# Optimal pricing for Crypto-Currency Exchanges

I have a general understanding of game theory, and want to try to apply it to crypto-currency exchanges, which are completely decentralised systems. I come from a finance background so I will define some key terms.

BID Price: Price at which the exchange is willing to buy an asset from you.

ASK Price: Price at which the exchange is willing to sell an asset from you.

ASK>BID, so as a trader, you will always pay the higher ASK price when buying and will get the lower BID price when selling.

Consider the following autonomous Bitcoin exchanges with the following prices on a certain date:

As you can see each exchange quotes its own price and spread.

In a frictionless world, a trader can buy Bitcoins at the cheapest ASK price (in this case exchange B at 1477) and sell the coins on the exchange with the highest BID price (exchange A at a BID price of 1603). This arbitrage opportunity is also found on the other exchanges as long as the ASK price paid by the trader is less than the BID price on the other exchange.

Now let's say I want to create my own exchange. If I want to eliminate all arbitrage opportunities, I would quote a BID price equal to the lowest BID (exchange B: 1475) and an ASK price equal to the highest ASK (exchange A: 1604). While this eliminates arbitrage on my exchange, it also makes me very uncompetitive given that my spread will equal 129. As such, no one will trade on my exchange.

Given that I want to keep my spread competitive, with a goal of minimising arbitrage opportunities. What is the best course of action to take for quoting Bitcoin prices?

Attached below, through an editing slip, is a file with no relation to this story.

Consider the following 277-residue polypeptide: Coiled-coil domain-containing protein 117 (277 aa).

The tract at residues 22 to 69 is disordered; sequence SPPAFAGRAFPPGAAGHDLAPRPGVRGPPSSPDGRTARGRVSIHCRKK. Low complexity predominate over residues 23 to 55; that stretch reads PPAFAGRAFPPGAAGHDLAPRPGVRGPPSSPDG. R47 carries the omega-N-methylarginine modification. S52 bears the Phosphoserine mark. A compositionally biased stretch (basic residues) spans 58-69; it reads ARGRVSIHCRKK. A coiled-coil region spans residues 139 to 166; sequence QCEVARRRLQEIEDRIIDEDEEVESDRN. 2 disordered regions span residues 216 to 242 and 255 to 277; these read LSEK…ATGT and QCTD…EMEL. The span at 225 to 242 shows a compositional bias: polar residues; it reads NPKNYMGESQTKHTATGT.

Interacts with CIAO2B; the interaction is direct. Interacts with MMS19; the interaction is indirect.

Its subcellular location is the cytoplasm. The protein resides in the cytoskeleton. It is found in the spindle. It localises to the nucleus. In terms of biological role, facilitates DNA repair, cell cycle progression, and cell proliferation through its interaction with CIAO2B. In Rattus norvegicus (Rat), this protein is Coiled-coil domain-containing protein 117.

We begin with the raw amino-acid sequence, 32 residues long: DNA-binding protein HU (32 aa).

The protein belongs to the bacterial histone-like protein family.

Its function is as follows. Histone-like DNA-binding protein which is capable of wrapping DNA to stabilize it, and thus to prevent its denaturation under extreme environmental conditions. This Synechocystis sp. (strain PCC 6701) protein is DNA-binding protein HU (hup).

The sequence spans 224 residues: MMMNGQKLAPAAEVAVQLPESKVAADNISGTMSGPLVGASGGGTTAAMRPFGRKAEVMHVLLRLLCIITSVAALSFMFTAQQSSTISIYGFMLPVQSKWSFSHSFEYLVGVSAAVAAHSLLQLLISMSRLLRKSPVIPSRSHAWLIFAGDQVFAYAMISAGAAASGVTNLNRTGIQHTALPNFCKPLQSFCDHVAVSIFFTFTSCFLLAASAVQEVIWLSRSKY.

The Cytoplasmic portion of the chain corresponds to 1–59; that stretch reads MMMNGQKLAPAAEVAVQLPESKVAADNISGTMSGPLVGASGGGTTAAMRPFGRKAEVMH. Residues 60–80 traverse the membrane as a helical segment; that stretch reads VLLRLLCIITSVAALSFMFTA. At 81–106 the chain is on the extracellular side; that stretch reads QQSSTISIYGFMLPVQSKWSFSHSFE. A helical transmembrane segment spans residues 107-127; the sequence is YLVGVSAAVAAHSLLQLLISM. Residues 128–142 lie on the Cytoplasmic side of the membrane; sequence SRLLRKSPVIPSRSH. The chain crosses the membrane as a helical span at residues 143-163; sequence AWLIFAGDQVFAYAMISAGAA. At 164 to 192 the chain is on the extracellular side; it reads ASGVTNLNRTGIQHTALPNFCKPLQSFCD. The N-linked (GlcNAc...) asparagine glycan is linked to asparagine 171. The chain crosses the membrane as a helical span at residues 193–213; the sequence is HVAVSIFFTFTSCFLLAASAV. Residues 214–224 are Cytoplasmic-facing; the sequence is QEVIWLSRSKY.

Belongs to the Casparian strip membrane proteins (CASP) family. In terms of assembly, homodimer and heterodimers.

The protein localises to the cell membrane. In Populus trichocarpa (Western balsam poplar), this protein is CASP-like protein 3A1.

This is a real case, and the figures in the table are actual Bitcoin\USD prices taken on a particular date for these anonymised exchanges.

• Perhaps I am missing something but what does this have to do with game theory? May 8, 2017 at 19:42
• Well the idea is that I want to set the prices on my exchange such that they are considered competitive compared to others, but at the same time discourage traders from arbitraging my price. May 8, 2017 at 19:54
• But the other prices are set. You are the only actor with a decision. This does not seem to need require game theory. May 8, 2017 at 19:59

You are missing the key element, transfer fees. If the transfer fees are large enough, then the marginal cost to move between exchanges just needs to stay inside the gross bid-ask spread. It can probably move outside that spread because there is an additional risk for one who moves between exchanges. Not all exchanges move back and forth between real world bank accounts equally well, nor do all have equal trading depth. Additionally, the time value of money between the exchanges is probably sufficient to eat up any arbitrage. It may be worth giving up arbitrage profits if they are traded for the time value of money profits. If the arbitrage is small and the cost is great, you can carry a wider bid-ask spread and get away with it as a market maker.

It sounds like you need decision theory and not game theory unless you are considering the behaviors of the other actors as part of the game. You should start with de Finetti's Coherence Principle. It is a weaker principle than the "no arbitrage" principle. In its weakest form, it only states that odds are coherent if a bookie cannot take a sure loss in all states of nature through the clever combination of bets either by a single or by multiple actors.

What makes it weaker is that it never says that no arbitrage opportunity exists, but it would imply that if it did exist, then the market makers would capture all or nearly all the profits. I would be surprised to find that the exchanges did not profit greatly from the arbitrage opportunities on each other's exchanges. They are perfectly placed and have deep inventory that they could borrow from their customers. They probably allow some to go by to get speculators into their markets. They are profit maximizers.